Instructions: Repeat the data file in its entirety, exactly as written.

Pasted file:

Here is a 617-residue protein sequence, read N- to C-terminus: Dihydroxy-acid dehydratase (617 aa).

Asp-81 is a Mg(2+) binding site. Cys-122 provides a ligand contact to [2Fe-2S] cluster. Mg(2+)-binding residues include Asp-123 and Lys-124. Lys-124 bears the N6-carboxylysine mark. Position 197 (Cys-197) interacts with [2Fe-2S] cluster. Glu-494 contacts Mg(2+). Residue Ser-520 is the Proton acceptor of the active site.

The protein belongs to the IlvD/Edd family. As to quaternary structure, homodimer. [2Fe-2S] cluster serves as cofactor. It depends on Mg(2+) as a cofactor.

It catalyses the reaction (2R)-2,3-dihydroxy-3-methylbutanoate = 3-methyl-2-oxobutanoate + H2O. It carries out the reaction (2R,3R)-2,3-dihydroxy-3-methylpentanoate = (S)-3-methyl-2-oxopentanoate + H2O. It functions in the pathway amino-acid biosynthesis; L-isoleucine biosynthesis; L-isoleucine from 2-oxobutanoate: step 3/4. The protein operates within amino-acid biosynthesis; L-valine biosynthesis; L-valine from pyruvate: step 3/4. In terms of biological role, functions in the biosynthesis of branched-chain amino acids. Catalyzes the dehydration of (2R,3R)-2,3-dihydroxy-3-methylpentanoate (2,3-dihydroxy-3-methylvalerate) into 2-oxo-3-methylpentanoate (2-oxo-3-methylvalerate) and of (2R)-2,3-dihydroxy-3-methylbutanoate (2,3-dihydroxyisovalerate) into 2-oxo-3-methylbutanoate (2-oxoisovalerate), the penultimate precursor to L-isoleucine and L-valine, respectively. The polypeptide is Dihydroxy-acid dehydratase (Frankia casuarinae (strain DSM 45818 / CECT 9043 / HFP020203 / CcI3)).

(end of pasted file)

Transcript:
Here is a 617-residue protein sequence, read N- to C-terminus: Dihydroxy-acid dehydratase (617 aa).

Asp-81 is a Mg(2+) binding site. Cys-122 provides a ligand contact to [2Fe-2S] cluster. Mg(2+)-binding residues include Asp-123 and Lys-124. Lys-124 bears the N6-carboxylysine mark. Position 197 (Cys-197) interacts with [2Fe-2S] cluster. Glu-494 contacts Mg(2+). Residue Ser-520 is the Proton acceptor of the active site.

The protein belongs to the IlvD/Edd family. As to quaternary structure, homodimer. [2Fe-2S] cluster serves as cofactor. It depends on Mg(2+) as a cofactor.

It catalyses the reaction (2R)-2,3-dihydroxy-3-methylbutanoate = 3-methyl-2-oxobutanoate + H2O. It carries out the reaction (2R,3R)-2,3-dihydroxy-3-methylpentanoate = (S)-3-methyl-2-oxopentanoate + H2O. It functions in the pathway amino-acid biosynthesis; L-isoleucine biosynthesis; L-isoleucine from 2-oxobutanoate: step 3/4. The protein operates within amino-acid biosynthesis; L-valine biosynthesis; L-valine from pyruvate: step 3/4. In terms of biological role, functions in the biosynthesis of branched-chain amino acids. Catalyzes the dehydration of (2R,3R)-2,3-dihydroxy-3-methylpentanoate (2,3-dihydroxy-3-methylvalerate) into 2-oxo-3-methylpentanoate (2-oxo-3-methylvalerate) and of (2R)-2,3-dihydroxy-3-methylbutanoate (2,3-dihydroxyisovalerate) into 2-oxo-3-methylbutanoate (2-oxoisovalerate), the penultimate precursor to L-isoleucine and L-valine, respectively. The polypeptide is Dihydroxy-acid dehydratase (Frankia casuarinae (strain DSM 45818 / CECT 9043 / HFP020203 / CcI3)).